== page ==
President Barack Obama signed the Sequestration Transparency Act on August 7. The act, now Public Law 112-155, requires the President to provide a report to Congress on the percentage and dollar amount impact of sequestration on each discretionary and mandatory federal program within 30 days of enactment (see Memo, 7/27).
Advocates are using August to educate House and Senate members about the impact that sequestration will have on housing programs and urging lawmakers to find a balanced approach that includes increased revenues and no further cuts to non-defense discretionary programs. The Non-Defense Discretionary coalition, in which NLIHC participates, released a toolkit for advocates of non-defense discretionary programs the week of August 6. The kit includes information on attending and participating in town halls, sample letters to the editor and tips for using social media to raise awareness about non-defense discretionary programs.
These tools, coupled with data on how sequestration would damage housing programs, can be used by advocates when reaching out to their Members of Congress in August and through the fall. The Center on Budget and Policy Priorities (CBPP) estimates that 185,000 rental assistance vouchers would be lost in FY13 if sequestration is implemented as planned in January 2013. It is estimated that 145,000 people who would be housed under current funding will remain homeless if sequestration is implemented.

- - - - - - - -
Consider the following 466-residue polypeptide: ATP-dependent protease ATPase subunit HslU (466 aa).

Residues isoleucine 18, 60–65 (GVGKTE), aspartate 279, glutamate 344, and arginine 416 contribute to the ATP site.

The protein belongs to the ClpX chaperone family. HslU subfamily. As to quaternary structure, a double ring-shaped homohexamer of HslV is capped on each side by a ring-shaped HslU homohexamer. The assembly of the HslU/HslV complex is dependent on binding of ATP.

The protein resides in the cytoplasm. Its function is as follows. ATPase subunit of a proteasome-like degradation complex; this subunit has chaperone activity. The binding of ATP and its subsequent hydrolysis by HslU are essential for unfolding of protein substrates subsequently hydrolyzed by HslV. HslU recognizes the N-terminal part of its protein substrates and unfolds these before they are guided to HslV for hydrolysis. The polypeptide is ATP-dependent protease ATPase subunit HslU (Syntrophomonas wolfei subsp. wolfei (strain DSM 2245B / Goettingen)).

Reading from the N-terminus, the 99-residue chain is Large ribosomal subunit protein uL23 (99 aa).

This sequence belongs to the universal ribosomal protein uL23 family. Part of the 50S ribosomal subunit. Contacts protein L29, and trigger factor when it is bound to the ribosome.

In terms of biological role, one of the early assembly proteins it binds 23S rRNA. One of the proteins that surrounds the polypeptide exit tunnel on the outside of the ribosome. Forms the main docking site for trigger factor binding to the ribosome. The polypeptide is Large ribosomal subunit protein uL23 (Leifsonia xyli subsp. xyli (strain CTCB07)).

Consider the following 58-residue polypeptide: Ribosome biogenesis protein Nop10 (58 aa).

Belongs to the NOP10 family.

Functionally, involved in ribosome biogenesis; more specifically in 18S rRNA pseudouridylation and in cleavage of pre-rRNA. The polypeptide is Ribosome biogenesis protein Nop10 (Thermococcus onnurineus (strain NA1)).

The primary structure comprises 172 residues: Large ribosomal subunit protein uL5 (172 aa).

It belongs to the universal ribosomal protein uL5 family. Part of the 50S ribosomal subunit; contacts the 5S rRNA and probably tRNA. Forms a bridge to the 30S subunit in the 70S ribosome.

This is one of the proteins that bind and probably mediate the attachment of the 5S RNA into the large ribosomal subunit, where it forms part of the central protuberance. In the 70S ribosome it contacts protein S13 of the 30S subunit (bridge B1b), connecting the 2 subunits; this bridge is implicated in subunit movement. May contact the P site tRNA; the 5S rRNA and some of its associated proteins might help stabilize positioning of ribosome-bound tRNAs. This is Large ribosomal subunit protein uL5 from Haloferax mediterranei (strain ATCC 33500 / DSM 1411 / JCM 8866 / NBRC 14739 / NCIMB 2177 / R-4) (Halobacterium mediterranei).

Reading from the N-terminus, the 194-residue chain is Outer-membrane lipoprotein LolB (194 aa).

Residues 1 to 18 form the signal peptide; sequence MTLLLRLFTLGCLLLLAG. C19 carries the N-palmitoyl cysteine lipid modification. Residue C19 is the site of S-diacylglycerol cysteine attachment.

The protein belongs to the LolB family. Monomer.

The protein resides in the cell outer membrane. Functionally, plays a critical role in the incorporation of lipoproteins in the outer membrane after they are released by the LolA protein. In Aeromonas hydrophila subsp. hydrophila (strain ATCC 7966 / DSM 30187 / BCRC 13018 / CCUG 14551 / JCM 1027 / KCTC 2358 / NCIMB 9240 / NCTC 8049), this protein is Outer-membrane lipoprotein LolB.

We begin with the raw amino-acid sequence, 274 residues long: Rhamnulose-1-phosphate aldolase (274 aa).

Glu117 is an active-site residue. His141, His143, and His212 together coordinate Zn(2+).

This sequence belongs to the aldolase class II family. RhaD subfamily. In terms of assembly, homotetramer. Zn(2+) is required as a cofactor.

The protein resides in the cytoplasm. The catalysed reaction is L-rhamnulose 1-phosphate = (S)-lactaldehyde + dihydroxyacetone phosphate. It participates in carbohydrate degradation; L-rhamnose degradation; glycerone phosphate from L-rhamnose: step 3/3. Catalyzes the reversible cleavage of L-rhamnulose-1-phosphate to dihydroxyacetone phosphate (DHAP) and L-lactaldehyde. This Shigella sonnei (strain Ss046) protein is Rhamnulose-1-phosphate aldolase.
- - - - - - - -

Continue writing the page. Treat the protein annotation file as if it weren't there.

Also the week of August 6, CBPP released a report on how any “deficit reduction package that lacks significant revenues would shift very substantial costs to states and localities.” House Committee on the Budget Paul Ryan (R-WI) authored a bill, passed by the House, seeking to achieve deficit reduction without any additional revenues. The CBPP report uses what is referred to as the Ryan Budget to show the kinds of cost-shifting to states and programmatic cuts that would occur in any deficit reduction approach that does not include a significant amount of new revenue.
The CBPP report says that the cuts imposed by a Ryan Budget “would be much greater than the automatic cuts (or ‘sequestration’) scheduled to begin in January.” In 2014 alone, the Ryan Budget cuts would be three times greater for non-defense discretionary funding than the cuts from sequestration. “In later years the difference is even larger. States and localities are justifiably worried about sequestration’s major federal funding cuts; but if federal policymakers enact a deficit reduction plan that relies entirely or almost entirely on spending cuts, the damage to state and local aid will likely be much more severe,” the report says.